This article appeared in the September 19, 2019 edition of the Monitor Daily.

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Justin Trudeau and shifting social norms

Sean Kilpatrick/The Canadian Press/AP
Canadian Prime Minister Justin Trudeau makes a statement in regards to a 2001 photo coming to light of himself wearing "brownface," during a scrum on his campaign plane in Halifax, Nova Scotia, Sept. 18, 2019.
David Clark Scott
Audience Engagement Editor

In today’s issue, our five hand-picked stories explore a regional perspective on the Saudi oil attack, South Africa’s efforts to stop violence against women, whether human empathy can save our birds, justice redefined on the U.S. border, and what weddings tell us about shifting values in India.

First, Canadian Prime Minister Justin Trudeau is the latest public figure to have crossed a racist line that, arguably, has shifted. When he was teaching at an elite private school in 2001, Mr. Trudeau wore brownface at an “Arabian Nights” costume-themed dinner, reported Time magazine. He apologized Wednesday night and revealed he had also impersonated singer Harry Belafonte in high school. On Thursday, a video emerged of another incident in the 1990s.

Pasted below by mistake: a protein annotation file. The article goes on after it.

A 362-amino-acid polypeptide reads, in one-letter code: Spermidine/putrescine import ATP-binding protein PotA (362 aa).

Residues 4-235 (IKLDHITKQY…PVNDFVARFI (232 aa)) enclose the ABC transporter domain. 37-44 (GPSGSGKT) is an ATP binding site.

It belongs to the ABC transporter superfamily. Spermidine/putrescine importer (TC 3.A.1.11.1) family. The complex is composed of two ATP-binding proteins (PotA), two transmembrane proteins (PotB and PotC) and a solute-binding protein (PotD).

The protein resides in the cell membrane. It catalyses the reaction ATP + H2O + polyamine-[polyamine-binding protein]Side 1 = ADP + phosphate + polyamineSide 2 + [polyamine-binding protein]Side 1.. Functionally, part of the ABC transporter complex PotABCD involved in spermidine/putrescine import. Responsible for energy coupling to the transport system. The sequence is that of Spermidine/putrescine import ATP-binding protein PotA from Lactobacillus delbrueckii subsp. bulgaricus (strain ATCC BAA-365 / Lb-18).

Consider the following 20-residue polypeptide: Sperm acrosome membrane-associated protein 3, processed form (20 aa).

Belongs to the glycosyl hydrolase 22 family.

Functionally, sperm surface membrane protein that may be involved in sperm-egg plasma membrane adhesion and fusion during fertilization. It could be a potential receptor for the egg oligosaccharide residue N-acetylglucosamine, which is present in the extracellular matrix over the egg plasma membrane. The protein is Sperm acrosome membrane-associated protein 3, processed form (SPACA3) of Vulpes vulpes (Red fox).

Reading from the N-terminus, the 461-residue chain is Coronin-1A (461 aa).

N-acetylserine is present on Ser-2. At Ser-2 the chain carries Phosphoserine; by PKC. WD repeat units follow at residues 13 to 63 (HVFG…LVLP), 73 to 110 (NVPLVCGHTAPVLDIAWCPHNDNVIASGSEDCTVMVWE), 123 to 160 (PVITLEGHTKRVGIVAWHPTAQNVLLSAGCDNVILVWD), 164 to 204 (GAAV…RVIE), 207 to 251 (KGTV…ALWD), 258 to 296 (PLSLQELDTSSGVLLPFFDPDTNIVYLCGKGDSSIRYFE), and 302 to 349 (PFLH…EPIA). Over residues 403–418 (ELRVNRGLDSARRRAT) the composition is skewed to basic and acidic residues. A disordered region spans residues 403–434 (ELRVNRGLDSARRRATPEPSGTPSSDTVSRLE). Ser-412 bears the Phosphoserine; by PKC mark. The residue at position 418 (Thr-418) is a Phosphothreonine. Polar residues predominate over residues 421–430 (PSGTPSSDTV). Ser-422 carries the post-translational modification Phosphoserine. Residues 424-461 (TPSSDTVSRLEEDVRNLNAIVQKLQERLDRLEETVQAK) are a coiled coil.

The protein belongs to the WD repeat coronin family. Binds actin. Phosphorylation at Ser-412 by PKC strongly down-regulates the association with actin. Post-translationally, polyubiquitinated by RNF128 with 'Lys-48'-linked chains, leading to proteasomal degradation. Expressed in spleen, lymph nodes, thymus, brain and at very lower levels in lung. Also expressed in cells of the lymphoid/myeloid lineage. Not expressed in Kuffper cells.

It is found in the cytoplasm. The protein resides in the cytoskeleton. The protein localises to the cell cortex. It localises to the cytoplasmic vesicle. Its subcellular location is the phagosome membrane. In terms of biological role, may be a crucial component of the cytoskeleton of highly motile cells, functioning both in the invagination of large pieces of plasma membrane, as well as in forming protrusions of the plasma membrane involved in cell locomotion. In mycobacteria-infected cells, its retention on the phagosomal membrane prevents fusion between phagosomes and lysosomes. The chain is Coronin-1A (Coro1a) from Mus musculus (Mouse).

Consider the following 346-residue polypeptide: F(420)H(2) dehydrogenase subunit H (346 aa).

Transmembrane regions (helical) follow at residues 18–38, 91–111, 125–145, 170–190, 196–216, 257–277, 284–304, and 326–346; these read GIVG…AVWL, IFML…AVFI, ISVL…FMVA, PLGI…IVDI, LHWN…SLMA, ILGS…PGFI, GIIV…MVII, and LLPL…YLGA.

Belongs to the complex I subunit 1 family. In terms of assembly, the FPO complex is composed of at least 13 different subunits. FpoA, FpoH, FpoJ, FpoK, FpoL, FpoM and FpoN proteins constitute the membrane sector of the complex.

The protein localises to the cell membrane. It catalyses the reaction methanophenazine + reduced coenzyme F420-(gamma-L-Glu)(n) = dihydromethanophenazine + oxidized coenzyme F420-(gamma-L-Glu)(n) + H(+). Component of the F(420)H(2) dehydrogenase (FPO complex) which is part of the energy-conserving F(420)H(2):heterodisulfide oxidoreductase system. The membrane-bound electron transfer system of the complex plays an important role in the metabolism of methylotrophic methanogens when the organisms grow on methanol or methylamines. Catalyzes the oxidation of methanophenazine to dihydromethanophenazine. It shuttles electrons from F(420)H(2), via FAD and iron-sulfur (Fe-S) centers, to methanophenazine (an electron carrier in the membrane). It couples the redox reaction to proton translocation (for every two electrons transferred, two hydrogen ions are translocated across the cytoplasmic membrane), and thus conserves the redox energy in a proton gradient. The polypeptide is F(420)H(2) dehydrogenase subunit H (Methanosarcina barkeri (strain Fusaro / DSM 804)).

You’ll recall that earlier this year, Virginia Gov. Ralph Northam apologized, then denied, being in a 1984 medical school yearbook photo with a person in blackface and a person in a Ku Klux Klan hood. 

Last month, Jewish comedian Sarah Silverman said she was fired from a recent movie when producers saw an old photo of her in blackface in a 2007 comedy sketch. “I’m horrified by it, and I can’t erase it. I can only be changed by it and move on,” she told GQ magazine in 2018. “That was such liberal-bubble stuff, where I actually thought it was dealing with racism by using racism.”

Zero tolerance for racist behavior and cultural appropriation is seen by many as progress. But some object to applying the new standard retroactively. They see the “cancel culture” – particularly on college campuses – as a form of bullying that shuts down free speech. And where does grace or forgiveness enter?  

Next month, Canadians go to the polls. Voters will decide if their current leader is a closet racist or exhibited poor judgment 18 years ago. 

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This article appeared in the September 19, 2019 edition of the Monitor Daily.

Read 09/19 edition